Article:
Why they attack my low traffic website?

Everyone always wonder why their sites are being attacked. It is hard to understand what value a low traffic site on entry-level hosting might hold. Unfortunately, an attacker views your website as a juicy collection of resources they can use, generally to make money. People who attack sites are just criminals with technical skills, criminals who exploit any vulnerability that they can find.

Your web server is a computer that can be used to run their programs. It’s connected to the internet and likely has a squeaky-clean reputation. It might include interesting user data like email addresses, usernames and passwords. While it might be modest, it has some traffic coming to it. And finally, it’s important to you.

Let’s look at some of the reasons that they attack your site in order to make money.

Cryptocurrency mining, which is a computationally intense process that puts your web server’s computing power to work on behalf of the attacker. Almost $100,000 in just every few hours.

Hosting phishing pages remains a popular way to leverage a hacked website. A phishing page is one that attempts to fool you into sharing sensitive information, like your password, credit card number or social security number. An example of a phishing page is a fake login page that gives you the impression you are on an online banking login screen. You enter your credentials and the attacker logs them and can now sign into your real online banking account and steal data.

Because your site has a clean reputation, when attackers host phishing pages on your site, services like Google Safe Browsing that would normally warn users about suspicious websites won’t know to alert visitors to the danger of the phishing page. Well, until the phishing pages are reported. Then, you may end up on a blacklist.

Hosting spam pages and injecting spammy links. Attackers love to plant SEO spam in the form of pages and links on your site, boosting SEO rankings for their malicious businesses. It’s important to remember that while your site alone isn’t capable of boosting an attacker’s SEO results, thousands of compromised sites can really move the needle.

?acked websites being used to send spam email all the time. Getting spam email past spam filters is a difficult endeavor. Email clients use myriad techniques to identify and block spam. Almost all spam filters rely on IP blacklists to block everything from IPs known to send spam. That’s where your web server comes in. Not only does your server have all of the hardware and software spammers need, but the reputation of your IP is likely perfect. By sending spam from your web server, cybercriminals have a much better chance of getting their spam delivered.

Eventually, spam filters pick up on what is happening and blacklist your IP as well, so the attacker simply moves on to the next victim, leaving the reputation of your IP address in ruins.

Attackers will compromised sites to attack other sites. We saw hackers use this approach in the cryptocurrency mining attack we discovered recently, where an attacker was controlling a botnet made up of thousands of other people’s WordPress sites that were simultaneously mining for cryptocurrency and attacking other websites. Your website is an attractive attack platform because your IP address is likely not on any blacklists.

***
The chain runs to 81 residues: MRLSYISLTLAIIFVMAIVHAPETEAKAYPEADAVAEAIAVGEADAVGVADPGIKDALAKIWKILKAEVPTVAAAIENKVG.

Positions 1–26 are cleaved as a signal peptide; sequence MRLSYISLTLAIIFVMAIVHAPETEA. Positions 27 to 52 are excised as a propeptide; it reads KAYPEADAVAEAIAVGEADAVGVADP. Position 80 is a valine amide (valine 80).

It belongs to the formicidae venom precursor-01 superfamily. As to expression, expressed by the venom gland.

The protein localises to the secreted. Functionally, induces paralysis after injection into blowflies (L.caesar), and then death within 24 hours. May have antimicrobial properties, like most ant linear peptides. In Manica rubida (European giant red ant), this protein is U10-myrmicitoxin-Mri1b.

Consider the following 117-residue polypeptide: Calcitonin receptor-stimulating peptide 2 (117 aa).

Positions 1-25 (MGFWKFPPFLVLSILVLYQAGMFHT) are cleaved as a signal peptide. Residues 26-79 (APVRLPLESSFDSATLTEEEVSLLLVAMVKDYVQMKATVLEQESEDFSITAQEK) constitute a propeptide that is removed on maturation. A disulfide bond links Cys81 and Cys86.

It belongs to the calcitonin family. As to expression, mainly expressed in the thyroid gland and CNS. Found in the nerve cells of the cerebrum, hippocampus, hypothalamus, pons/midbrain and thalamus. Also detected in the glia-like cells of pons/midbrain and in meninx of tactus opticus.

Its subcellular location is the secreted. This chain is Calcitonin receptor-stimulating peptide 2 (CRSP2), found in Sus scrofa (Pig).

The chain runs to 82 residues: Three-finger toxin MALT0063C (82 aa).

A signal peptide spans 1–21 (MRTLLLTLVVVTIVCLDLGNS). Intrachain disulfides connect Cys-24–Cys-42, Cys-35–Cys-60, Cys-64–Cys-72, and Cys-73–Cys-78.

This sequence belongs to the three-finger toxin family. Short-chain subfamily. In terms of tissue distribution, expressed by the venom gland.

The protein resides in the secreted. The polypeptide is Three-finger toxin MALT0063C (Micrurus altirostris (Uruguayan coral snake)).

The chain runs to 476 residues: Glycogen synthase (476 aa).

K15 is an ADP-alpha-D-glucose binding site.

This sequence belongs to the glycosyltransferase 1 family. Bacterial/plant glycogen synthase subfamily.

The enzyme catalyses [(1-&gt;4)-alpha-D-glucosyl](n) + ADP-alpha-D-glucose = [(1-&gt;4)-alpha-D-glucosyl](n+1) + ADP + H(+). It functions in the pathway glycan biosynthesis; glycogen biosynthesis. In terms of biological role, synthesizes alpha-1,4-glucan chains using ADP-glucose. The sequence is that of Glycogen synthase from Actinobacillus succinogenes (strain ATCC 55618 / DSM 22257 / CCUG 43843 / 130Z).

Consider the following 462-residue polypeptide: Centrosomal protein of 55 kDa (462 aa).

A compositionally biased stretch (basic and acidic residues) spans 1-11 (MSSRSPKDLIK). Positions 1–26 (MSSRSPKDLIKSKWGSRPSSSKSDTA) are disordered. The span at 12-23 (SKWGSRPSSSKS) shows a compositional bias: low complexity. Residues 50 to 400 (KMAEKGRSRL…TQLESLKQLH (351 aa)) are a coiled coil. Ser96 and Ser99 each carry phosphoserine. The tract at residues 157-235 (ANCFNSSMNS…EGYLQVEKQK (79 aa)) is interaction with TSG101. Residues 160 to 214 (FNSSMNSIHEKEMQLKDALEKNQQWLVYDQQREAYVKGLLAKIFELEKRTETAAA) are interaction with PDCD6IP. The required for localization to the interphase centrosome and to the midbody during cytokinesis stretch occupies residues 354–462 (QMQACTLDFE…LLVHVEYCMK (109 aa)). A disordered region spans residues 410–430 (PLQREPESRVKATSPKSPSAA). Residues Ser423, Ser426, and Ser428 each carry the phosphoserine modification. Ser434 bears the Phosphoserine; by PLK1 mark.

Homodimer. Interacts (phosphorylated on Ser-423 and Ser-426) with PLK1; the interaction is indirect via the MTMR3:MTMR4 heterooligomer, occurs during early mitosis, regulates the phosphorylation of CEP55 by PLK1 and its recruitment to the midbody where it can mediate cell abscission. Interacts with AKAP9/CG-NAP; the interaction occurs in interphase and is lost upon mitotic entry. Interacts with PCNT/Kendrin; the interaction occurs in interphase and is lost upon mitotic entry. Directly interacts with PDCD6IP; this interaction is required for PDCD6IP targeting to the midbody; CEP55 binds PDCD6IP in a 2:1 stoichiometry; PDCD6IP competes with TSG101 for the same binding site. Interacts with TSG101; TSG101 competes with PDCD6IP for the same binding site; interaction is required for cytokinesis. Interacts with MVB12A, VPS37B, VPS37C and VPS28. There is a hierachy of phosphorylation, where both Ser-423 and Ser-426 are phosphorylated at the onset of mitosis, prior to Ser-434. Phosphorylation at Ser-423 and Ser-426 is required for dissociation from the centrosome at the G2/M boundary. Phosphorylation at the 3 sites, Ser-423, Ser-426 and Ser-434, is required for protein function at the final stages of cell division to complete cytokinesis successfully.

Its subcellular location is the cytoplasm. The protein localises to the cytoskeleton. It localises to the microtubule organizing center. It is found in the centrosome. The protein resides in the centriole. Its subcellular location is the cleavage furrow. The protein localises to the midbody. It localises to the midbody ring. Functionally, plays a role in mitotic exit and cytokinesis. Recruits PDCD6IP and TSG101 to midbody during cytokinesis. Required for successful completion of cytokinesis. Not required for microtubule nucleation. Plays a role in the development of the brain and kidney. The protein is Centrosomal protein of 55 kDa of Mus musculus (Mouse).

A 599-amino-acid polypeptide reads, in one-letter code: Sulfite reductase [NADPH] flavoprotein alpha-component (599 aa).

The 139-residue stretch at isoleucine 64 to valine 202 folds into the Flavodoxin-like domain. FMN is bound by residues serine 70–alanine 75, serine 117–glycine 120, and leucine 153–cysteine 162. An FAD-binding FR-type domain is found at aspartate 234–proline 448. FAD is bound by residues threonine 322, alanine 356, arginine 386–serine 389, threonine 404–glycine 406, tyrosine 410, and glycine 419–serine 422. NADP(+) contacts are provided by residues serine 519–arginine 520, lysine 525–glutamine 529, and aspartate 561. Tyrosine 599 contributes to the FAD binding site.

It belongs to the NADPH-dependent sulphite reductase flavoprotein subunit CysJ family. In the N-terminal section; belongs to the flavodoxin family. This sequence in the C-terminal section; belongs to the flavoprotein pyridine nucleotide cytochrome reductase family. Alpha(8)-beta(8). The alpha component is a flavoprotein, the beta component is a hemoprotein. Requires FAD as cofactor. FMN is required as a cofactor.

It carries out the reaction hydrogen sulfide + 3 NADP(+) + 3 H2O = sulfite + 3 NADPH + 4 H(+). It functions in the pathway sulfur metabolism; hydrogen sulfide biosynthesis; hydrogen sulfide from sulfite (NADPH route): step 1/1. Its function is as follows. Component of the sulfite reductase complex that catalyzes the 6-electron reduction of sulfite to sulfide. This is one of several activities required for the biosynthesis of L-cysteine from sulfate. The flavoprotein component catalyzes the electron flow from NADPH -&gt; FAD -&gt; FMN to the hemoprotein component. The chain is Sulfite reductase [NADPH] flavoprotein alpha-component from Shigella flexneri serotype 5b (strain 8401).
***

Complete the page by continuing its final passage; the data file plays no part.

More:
?dd redirects to their content. Visitors to your site don’t even have to click on a hyperlink to visit the spam site–the redirect will just take them there directly. In some cases, attackers will go so far as to redirect all of your traffic to malicious sites. But in most cases, they employ measures to avoid detection, only redirecting traffic to specific URLs or for specific browsers or device types or if the traffic is coming to the site from a search engine.

In the case of defacements, the attacker just wants to get their message out. By taking over your website, they are able reach your website visitors, at least until you figure out what they’ve done. Attacks of this nature often represent a political movement or are just looking for “street cred” in the hacker community.

One especially nefarious way attackers monetise hacked websites is to use them to spread malware. They install website malware that installs PC malware on your visitors’ computers or devices when they visit your site.

As a site owner, this is especially scary, as not only do you risk having your site flagged as malicious by search engines and other blacklists, but your visitors — potential customers and prospects — are not going to be happy with you. Your reputation, both online and with your site visitors, could be damaged for a long time. In addition, a hacked website can have a long-term negative impact on your search engine rankings.

Even if you don’t accept credit cards on your site, an attacker may still find valuable data to steal. For example, if you capture other data via forms on your site, there might be something worth taking. Additionally, attackers can use stolen username and password pairs to try to log in to other sites.

Unfortunately, cybercriminals have come to this conclusion, too. Regardless of the size of your website audience or the cost of your hosting plan, criminals will happily find a way to monetise it if they can break in.

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